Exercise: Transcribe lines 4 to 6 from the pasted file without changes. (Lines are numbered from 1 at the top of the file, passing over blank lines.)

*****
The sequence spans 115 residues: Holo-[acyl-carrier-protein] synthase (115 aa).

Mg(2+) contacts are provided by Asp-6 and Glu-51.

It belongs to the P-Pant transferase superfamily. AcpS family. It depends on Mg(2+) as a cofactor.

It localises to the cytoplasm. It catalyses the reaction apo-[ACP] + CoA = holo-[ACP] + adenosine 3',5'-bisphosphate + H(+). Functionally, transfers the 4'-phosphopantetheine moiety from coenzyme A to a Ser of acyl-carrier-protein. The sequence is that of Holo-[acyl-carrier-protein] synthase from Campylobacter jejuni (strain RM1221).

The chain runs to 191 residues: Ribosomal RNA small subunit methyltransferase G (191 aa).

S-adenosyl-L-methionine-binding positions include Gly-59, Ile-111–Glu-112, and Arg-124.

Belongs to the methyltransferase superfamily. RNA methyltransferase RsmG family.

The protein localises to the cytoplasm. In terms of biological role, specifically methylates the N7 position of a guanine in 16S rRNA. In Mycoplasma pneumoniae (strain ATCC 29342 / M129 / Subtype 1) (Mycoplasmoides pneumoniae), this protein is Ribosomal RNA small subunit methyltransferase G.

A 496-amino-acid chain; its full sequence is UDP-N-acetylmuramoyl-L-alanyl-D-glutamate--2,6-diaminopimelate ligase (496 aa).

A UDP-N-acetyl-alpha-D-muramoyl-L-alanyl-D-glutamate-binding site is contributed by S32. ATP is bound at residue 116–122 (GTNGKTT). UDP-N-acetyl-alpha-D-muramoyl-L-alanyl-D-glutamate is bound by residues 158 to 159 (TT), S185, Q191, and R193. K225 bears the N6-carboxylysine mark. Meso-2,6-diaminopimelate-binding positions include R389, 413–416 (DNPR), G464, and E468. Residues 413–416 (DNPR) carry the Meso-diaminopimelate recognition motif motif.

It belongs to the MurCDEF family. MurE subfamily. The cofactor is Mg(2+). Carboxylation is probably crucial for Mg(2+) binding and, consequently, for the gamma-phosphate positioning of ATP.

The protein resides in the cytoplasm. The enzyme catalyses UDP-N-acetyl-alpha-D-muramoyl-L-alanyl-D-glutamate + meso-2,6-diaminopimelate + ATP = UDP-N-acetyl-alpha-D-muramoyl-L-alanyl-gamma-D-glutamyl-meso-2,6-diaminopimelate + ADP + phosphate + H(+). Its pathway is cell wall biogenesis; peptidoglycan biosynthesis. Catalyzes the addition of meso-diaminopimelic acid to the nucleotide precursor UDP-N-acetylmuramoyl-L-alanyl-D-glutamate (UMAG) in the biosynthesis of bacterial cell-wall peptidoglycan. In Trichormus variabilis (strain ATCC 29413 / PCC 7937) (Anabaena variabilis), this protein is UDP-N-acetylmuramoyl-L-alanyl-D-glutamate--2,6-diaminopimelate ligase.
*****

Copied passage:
It localises to the cytoplasm. It catalyses the reaction apo-[ACP] + CoA = holo-[ACP] + adenosine 3',5'-bisphosphate + H(+). Functionally, transfers the 4'-phosphopantetheine moiety from coenzyme A to a Ser of acyl-carrier-protein. The sequence is that of Holo-[acyl-carrier-protein] synthase from Campylobacter jejuni (strain RM1221).

The chain runs to 191 residues: Ribosomal RNA small subunit methyltransferase G (191 aa).

S-adenosyl-L-methionine-binding positions include Gly-59, Ile-111–Glu-112, and Arg-124.